Friday, December 19, 2014

Creating an open, transparent and diverse society

Two recent articles influenced this blog posting. “A Mckinsey article, ‘Redefining Capitalism’ (Beinhocker and Hanauer, 2014), argues for revisiting the role of capitalism. The authors claim that the essential role of capitalism is creation. The world today is a better place because there are life-saving inventions and many technical and social innovations. Capitalism creates the incentives and reward for solving human problems and makes those solutions available. It is solutions to human problems that define prosperity.” [Rolando T. Dy, The need for creativity and problem solvers, Business World, 9th Dec 2014]

“Problem solvers are scarce commodities in this country. And we need tremendous creativity to find solutions to the society’s problems. Natural resources -- land and sea -- are under-utilized. Surplus workers are mostly under-employed. And markets -- domestic and foreign -- are untapped.”

“As Filipinos, what lessons can we learn from these? Strategic Lesson No. 1: ‘Prosperity is the accumulation of solutions to human problems. Businesses contribute to society by creating and making available products and services that improve people’s lives.’ Strategic Lesson No. 2: ‘Democracy is the best mechanism for navigating the trade-offs and weaknesses inherent in capitalism.’ ”

“To quote Atifete Jahjaga, former president of Kosovo: ‘Democracy must be built through open societies that share information. When there is information, there is enlightenment. When there is debate, there are solutions. When there is no sharing of power, no rule of law, no accountability, there is abuse, corruption, subjugation and indignation.’ ”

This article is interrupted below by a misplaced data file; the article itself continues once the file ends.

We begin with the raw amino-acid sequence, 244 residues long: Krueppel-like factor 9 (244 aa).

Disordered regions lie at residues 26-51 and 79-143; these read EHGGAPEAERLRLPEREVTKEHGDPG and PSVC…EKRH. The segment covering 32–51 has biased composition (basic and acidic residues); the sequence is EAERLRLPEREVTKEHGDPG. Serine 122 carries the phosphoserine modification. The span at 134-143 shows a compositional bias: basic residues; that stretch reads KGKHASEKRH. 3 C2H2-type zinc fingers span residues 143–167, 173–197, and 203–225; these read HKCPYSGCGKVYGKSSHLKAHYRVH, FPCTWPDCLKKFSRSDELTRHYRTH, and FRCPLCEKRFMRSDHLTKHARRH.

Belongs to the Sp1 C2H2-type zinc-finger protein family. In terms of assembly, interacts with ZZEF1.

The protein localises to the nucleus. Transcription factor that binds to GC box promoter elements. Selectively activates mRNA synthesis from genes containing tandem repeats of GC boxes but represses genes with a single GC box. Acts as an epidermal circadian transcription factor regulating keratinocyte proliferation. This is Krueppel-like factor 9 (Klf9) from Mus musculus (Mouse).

In other words, if PHL is to develop a problem-solving culture and also of creativity, we need to revisit the imperatives of an egalitarian society: openness, transparency and diversity.

“Filipino intellectuals are detached from the hustle of ordinary Filipino lives . . . They cloak themselves with robes of erudition and pedantry. Intellectualism and knowledge production are ends in themselves…. Unless the intellectuals of this country immerse themselves in the nation’s problems and join in the great debate of Filipino-hood, they’ll remain useless erudites and pedants, or better yet books in libraries that gather nothing but dust.” [Cielito F. Habito, Public intellectuals in default (?), No free lunch, Philippine Daily Inquirer, 9th Dec 2014]

Is that a surprise given our hierarchical system and structure – against the backdrop of parochialism?